The Book of Quantum, which has recently been revised, says that the minimum compensation to be awarded for a fracture with a displaced bone is €40,500. Additionally, injuries to the tibia are more serious than those for the tibia, and as the girl still suffers from the injury two years later, the compensation should be higher than the minimum.

Child Injury Settlement Approved by Judge

A child’s compensation settlement for an injury to his finger has been approved by a Circuit Court Judge.

The accident occurred in November 2011, when the boy in question was just sixteen months old. The boy cut his finger on the base of a fireplace purchased at B&Q. His parents rushed him to the Accident and Emergency Department of Crumlin Hospital, where he was diagnosed with a severed tendon. Another tendon in the finger was injured, as well as some blood vessels and a nerve.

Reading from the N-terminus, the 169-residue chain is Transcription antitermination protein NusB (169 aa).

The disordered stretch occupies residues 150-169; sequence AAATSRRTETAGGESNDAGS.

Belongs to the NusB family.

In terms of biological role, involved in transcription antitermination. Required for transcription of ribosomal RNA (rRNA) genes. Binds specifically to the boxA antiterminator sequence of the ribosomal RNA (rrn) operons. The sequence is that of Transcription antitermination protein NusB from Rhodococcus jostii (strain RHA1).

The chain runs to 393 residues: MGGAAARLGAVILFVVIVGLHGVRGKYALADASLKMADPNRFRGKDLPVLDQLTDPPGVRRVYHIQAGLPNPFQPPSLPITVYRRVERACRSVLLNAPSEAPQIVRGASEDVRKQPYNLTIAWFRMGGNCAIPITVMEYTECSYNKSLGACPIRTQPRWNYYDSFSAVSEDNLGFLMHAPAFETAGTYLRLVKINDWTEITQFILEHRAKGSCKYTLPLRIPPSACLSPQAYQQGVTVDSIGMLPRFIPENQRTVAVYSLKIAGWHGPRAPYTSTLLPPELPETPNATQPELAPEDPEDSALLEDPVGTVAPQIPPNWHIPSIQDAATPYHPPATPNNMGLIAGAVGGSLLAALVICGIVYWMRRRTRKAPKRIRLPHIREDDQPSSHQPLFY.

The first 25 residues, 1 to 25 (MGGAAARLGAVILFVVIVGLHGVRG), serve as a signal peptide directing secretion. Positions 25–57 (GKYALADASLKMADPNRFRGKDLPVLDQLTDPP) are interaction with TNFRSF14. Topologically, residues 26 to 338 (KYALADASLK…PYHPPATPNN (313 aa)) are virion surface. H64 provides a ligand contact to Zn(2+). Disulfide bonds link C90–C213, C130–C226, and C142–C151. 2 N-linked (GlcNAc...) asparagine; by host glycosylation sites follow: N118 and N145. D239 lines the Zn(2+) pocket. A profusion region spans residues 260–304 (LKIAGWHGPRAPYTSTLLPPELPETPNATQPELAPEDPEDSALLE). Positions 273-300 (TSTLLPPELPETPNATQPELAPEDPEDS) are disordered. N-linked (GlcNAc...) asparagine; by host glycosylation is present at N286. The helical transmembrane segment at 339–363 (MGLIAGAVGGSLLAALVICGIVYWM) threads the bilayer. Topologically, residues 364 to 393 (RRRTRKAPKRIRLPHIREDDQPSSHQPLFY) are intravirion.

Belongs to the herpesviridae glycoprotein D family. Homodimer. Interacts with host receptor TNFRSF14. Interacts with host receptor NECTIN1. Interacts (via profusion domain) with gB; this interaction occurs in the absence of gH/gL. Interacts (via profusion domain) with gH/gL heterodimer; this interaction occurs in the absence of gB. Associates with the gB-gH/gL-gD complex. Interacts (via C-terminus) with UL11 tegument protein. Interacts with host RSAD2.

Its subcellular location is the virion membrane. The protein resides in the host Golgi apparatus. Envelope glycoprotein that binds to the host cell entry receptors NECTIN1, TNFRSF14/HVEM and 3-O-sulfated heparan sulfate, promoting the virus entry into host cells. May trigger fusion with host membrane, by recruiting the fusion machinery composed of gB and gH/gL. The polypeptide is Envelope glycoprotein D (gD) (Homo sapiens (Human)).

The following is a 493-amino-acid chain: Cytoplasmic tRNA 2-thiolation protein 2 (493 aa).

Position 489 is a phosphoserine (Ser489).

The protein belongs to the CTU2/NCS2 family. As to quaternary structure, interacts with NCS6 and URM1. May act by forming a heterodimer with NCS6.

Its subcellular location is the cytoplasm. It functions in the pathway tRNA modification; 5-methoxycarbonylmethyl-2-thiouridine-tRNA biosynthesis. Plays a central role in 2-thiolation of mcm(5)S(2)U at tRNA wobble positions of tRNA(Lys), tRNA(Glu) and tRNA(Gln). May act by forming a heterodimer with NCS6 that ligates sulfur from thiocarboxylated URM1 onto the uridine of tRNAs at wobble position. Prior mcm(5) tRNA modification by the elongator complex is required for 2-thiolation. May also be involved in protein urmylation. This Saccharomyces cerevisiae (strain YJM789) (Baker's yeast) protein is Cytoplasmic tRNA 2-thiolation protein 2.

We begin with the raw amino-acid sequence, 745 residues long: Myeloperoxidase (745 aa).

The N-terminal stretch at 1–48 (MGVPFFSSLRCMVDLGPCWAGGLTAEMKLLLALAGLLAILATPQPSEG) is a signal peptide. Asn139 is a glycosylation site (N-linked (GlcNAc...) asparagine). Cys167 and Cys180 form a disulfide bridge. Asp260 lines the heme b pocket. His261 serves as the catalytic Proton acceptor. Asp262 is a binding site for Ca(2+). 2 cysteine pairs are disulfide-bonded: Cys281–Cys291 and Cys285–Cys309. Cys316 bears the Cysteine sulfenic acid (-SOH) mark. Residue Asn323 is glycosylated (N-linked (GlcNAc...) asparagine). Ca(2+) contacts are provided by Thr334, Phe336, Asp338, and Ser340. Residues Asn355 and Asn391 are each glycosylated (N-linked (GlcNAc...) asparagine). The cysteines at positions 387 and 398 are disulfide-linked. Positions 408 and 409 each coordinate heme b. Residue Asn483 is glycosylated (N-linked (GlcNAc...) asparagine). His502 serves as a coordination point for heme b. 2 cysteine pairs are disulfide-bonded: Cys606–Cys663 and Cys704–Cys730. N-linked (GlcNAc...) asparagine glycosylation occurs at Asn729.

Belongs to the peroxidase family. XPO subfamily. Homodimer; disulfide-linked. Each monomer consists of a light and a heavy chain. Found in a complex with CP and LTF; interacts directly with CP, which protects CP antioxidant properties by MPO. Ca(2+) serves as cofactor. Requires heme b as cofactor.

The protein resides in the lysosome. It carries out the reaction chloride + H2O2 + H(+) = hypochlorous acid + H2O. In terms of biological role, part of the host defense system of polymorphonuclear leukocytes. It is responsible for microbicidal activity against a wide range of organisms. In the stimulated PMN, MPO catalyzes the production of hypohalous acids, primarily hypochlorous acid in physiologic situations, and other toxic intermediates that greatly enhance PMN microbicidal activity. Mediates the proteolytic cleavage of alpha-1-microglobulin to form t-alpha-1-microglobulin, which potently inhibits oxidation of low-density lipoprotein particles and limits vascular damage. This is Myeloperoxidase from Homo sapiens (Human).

The child had to undergo surgery – requiring general anaesthetic – to repair the damage. After he was discharged from the hospital, the toddler had to wear a cast. Five years later, the only sign of the injury is a scar which is expected to disappear as he grows up. He does not suffer from any residual pain.

Acting on the child’s behalf, the boy’s father sought legal counsel and made a claim for compensation against B&Q, as well as Focal Point Fires of London. In the claim, he alleged that they  negligent in the manufacture of the fireplace. The two companies admitted liability for the injury and offered to pay €30,000 in compensation.